After nearly four years, the Robert C. McEwen Customs House, 127 N. Water St., is again home to the U.S. Border Patrol.
The building has seen a series of renovation projects that have brought the 200-year-old structure into the 21st century, without compromising its historical integrity.
The citys Customs House is the oldest federal building still in active use in the country.
The projects, totaling close to $2 million, installed a separate prisoner and processing unit, room for a canine division, a secure entrance, a waiting area, conference space, locker rooms and an elevator.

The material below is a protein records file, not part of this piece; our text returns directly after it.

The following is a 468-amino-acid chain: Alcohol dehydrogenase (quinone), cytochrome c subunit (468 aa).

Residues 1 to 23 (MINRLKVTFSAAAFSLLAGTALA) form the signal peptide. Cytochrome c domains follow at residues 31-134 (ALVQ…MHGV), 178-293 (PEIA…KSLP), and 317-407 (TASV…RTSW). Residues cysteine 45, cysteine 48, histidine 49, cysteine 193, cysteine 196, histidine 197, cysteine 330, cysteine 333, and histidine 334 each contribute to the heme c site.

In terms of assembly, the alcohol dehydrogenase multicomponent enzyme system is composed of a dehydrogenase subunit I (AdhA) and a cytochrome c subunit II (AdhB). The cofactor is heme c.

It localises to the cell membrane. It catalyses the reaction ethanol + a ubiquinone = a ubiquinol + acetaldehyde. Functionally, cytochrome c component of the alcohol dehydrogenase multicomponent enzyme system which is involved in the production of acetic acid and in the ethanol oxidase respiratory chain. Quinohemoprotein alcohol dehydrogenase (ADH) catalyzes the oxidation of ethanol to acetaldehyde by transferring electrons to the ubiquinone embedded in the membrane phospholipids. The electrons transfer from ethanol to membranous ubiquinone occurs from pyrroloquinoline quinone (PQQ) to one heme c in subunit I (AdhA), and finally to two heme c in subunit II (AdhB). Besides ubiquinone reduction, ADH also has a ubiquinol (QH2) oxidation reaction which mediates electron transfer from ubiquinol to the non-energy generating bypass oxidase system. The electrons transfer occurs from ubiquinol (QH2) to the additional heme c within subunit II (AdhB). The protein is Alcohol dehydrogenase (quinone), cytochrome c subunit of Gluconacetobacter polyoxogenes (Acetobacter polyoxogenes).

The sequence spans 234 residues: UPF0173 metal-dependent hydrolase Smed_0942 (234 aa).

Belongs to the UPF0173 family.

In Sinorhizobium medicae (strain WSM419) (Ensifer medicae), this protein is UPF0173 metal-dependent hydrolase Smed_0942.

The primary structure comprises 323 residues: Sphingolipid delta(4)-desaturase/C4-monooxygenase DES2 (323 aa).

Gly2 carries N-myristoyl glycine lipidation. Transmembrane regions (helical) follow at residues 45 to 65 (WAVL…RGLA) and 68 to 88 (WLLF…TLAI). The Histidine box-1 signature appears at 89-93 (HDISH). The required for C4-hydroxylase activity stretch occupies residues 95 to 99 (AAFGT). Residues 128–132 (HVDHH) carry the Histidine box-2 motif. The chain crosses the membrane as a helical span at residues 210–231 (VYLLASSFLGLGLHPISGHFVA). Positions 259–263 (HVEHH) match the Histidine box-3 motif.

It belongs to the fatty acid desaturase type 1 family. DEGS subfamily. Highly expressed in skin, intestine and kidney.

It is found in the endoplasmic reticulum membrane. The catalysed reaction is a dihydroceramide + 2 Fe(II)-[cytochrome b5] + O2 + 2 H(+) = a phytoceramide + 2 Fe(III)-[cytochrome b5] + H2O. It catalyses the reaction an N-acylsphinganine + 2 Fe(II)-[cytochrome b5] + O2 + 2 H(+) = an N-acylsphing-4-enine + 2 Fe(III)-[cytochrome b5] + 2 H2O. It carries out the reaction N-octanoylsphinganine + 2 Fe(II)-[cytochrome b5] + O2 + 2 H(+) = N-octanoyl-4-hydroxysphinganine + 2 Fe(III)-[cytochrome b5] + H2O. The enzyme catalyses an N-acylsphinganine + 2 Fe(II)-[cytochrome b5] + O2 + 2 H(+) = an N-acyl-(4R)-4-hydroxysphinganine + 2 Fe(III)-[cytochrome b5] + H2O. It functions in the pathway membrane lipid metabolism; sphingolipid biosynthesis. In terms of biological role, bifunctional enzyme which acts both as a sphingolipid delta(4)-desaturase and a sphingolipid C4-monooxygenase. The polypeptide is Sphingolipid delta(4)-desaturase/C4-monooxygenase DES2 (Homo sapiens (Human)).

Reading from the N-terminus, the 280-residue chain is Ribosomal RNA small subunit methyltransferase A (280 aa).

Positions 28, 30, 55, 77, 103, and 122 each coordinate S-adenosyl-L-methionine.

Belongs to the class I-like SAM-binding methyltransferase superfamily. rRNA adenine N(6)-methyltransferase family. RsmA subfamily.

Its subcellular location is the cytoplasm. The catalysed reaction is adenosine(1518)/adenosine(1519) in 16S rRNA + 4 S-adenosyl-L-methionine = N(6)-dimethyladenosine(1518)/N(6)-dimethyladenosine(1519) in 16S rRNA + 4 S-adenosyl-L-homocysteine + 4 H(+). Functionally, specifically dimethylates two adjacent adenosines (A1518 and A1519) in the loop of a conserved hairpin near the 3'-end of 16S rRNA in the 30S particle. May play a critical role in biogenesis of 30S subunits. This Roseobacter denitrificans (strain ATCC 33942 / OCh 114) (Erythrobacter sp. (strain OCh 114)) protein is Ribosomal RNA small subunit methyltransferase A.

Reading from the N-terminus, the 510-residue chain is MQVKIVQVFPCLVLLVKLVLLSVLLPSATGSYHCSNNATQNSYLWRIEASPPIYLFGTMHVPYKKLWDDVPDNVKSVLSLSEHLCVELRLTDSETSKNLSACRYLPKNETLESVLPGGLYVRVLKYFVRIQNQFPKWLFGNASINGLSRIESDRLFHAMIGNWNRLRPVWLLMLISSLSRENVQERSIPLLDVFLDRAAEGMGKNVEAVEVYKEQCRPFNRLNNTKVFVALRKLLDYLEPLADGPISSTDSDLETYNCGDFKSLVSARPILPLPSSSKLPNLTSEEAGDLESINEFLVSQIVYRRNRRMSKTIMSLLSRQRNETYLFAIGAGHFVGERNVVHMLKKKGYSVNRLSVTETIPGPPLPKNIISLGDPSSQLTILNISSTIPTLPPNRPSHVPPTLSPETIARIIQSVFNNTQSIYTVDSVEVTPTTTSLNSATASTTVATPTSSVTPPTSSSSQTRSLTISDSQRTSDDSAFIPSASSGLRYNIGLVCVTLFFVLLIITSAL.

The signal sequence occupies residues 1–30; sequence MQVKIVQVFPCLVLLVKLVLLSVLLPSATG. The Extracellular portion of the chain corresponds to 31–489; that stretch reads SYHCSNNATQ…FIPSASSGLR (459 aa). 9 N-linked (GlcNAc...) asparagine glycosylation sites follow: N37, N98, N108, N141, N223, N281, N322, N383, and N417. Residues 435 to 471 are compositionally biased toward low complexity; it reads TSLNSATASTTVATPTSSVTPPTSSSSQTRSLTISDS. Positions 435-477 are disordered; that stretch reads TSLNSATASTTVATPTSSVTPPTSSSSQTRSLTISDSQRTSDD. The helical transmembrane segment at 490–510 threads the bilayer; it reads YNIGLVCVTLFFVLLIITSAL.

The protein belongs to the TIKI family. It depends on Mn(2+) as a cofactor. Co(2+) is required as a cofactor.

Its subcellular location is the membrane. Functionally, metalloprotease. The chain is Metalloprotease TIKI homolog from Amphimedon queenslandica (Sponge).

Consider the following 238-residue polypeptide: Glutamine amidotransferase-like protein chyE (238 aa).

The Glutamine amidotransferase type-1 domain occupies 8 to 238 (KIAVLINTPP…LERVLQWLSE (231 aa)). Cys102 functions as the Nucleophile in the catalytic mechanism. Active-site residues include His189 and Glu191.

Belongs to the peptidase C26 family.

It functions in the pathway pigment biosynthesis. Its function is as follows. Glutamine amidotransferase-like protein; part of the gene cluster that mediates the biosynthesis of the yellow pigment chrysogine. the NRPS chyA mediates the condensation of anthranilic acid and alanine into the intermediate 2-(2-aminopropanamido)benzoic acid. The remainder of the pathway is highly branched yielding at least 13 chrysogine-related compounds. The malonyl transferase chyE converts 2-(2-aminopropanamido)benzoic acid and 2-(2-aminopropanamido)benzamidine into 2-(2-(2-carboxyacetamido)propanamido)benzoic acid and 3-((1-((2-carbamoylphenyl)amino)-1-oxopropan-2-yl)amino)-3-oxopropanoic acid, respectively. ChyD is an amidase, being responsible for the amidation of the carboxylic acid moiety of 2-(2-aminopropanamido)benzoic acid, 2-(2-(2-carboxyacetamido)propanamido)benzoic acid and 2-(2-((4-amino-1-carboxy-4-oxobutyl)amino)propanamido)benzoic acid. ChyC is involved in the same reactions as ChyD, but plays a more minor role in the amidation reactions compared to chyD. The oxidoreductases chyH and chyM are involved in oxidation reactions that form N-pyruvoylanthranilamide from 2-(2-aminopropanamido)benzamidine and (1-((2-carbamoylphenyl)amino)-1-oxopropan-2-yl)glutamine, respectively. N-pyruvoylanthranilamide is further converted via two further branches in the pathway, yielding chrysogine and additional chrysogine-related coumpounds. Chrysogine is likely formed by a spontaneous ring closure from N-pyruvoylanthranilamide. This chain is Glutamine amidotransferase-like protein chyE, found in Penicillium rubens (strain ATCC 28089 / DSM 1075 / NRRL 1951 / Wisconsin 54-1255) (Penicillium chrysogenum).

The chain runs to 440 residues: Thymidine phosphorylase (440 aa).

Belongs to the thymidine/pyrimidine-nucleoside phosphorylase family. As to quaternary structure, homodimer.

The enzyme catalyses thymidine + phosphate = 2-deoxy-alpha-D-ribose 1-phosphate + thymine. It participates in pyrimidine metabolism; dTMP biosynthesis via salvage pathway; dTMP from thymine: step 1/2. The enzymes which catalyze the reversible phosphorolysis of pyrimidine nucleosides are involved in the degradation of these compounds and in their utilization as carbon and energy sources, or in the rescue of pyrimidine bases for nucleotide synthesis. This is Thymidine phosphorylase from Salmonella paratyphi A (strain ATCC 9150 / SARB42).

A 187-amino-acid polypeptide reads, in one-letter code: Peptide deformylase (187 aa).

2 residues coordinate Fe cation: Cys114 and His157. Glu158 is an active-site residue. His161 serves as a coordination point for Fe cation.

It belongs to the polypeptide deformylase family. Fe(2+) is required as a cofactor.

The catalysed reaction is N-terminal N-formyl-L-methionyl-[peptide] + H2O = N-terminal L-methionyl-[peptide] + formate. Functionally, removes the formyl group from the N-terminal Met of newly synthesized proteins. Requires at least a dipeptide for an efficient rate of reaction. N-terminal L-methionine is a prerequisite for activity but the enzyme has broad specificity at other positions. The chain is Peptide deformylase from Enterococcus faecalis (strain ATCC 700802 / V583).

The project also saw a new sign installed along with an American flag flanked by U.S. Department of Homeland Security and Border Patrol flags.
The building is managed by the federal General Service Administration.
General Service Administration spokeswoman Renee Miscione said the upgraded heating, ventilation and air conditioning system were installed.
All upgrades were performed at this 200-plus year old building in such a way as to retain the integrity of the historically significant architecture while meeting the current mission and standards of U.S. Customs and Border Protection, Ms. Miscione said.
The Border Patrol were officially moved in Jan. 31.
For the past four years the Border Patrol was renting space from the Ogdensburg Bridge and Port Authority at the port of entry for $60,000 a year.